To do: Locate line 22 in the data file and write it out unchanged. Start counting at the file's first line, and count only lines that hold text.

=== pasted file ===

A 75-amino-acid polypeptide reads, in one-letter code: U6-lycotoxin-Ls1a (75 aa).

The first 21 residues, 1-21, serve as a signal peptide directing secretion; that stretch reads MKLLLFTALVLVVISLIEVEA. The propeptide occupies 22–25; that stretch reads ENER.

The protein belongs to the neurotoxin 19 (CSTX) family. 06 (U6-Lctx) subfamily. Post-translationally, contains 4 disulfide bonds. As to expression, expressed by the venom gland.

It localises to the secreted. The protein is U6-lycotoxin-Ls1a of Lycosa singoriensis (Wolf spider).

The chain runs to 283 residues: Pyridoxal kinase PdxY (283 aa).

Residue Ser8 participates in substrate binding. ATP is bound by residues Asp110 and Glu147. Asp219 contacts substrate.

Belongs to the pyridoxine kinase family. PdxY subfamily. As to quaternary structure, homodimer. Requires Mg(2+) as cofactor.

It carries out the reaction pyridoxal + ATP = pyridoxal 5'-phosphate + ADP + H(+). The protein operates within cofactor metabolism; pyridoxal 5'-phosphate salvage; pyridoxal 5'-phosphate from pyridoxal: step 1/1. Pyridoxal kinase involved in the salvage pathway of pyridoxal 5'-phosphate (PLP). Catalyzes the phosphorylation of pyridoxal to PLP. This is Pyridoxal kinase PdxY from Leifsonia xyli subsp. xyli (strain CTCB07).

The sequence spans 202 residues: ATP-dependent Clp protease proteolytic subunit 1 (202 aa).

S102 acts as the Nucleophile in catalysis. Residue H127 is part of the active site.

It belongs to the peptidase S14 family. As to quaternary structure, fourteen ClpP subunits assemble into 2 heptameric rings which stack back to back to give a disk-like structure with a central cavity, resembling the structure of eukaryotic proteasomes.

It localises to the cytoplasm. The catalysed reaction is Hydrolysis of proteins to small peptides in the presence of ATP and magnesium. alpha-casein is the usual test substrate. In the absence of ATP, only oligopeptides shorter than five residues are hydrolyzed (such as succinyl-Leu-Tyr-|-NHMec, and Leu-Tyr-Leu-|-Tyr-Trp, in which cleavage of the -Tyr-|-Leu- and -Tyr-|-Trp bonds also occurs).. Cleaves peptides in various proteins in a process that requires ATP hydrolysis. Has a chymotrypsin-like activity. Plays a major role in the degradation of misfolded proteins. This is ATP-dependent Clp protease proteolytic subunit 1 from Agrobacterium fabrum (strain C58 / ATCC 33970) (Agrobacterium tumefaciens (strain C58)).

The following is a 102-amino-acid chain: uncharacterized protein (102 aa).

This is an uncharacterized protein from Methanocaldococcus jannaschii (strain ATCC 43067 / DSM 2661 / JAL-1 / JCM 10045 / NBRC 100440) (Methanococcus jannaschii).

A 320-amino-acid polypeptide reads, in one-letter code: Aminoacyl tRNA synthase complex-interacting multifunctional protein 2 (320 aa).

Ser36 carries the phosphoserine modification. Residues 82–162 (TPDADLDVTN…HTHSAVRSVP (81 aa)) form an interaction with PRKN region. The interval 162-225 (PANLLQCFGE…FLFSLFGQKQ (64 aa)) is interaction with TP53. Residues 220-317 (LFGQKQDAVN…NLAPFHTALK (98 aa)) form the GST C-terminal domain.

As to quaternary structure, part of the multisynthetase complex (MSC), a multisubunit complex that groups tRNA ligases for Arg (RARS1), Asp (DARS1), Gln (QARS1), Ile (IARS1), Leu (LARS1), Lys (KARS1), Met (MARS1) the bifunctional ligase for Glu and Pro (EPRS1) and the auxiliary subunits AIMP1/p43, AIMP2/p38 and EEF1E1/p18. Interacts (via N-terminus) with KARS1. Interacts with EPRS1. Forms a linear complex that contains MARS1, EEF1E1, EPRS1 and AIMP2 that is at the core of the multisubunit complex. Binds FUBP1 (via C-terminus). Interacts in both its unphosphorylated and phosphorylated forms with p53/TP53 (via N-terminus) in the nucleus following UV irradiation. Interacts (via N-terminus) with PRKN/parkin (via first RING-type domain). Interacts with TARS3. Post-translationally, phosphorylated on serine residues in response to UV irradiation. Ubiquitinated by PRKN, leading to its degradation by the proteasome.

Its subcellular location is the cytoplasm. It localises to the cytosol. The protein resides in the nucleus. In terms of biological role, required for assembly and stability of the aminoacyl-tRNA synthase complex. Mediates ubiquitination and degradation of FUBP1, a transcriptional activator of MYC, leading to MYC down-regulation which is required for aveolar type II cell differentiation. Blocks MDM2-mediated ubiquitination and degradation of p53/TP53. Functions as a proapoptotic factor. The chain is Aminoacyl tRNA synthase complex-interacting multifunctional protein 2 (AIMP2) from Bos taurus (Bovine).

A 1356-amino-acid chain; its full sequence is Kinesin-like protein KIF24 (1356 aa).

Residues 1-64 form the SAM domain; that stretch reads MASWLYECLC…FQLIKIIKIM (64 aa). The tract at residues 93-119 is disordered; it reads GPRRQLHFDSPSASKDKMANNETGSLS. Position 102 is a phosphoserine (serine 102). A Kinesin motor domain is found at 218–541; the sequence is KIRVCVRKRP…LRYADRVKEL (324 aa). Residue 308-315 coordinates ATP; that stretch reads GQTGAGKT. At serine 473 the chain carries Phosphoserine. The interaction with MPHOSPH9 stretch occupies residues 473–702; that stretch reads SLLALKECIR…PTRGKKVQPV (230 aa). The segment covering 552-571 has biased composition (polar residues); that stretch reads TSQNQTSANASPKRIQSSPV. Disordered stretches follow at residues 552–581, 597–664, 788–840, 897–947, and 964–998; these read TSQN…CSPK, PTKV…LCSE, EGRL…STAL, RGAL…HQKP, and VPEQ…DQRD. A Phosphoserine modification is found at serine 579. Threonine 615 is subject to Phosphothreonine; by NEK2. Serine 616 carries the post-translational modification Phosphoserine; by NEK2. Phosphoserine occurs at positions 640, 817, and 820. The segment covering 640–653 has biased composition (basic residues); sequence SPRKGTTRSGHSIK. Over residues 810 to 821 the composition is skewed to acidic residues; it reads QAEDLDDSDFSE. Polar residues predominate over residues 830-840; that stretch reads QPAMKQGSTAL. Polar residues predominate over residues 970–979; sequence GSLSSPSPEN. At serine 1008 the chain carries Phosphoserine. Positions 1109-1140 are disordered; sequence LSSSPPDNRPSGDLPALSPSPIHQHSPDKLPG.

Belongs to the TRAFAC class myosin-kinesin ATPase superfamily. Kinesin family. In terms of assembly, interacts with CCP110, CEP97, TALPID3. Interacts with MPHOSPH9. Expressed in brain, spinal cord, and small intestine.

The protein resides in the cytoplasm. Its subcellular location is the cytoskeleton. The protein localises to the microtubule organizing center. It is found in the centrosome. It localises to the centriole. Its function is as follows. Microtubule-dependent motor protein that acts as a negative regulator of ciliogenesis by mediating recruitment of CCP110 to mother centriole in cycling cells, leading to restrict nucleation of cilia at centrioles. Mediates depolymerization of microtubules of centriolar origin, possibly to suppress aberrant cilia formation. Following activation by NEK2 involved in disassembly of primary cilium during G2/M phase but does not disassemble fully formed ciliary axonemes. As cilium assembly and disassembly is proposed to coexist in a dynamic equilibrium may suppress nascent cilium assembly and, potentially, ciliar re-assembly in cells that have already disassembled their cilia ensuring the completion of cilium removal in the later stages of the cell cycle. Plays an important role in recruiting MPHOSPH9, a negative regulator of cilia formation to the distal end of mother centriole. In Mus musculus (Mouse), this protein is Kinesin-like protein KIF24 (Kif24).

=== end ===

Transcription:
The protein resides in the cytoplasm. Its subcellular location is the cytoskeleton. The protein localises to the microtubule organizing center. It is found in the centrosome. It localises to the centriole. Its function is as follows. Microtubule-dependent motor protein that acts as a negative regulator of ciliogenesis by mediating recruitment of CCP110 to mother centriole in cycling cells, leading to restrict nucleation of cilia at centrioles. Mediates depolymerization of microtubules of centriolar origin, possibly to suppress aberrant cilia formation. Following activation by NEK2 involved in disassembly of primary cilium during G2/M phase but does not disassemble fully formed ciliary axonemes. As cilium assembly and disassembly is proposed to coexist in a dynamic equilibrium may suppress nascent cilium assembly and, potentially, ciliar re-assembly in cells that have already disassembled their cilia ensuring the completion of cilium removal in the later stages of the cell cycle. Plays an important role in recruiting MPHOSPH9, a negative regulator of cilia formation to the distal end of mother centriole. In Mus musculus (Mouse), this protein is Kinesin-like protein KIF24 (Kif24).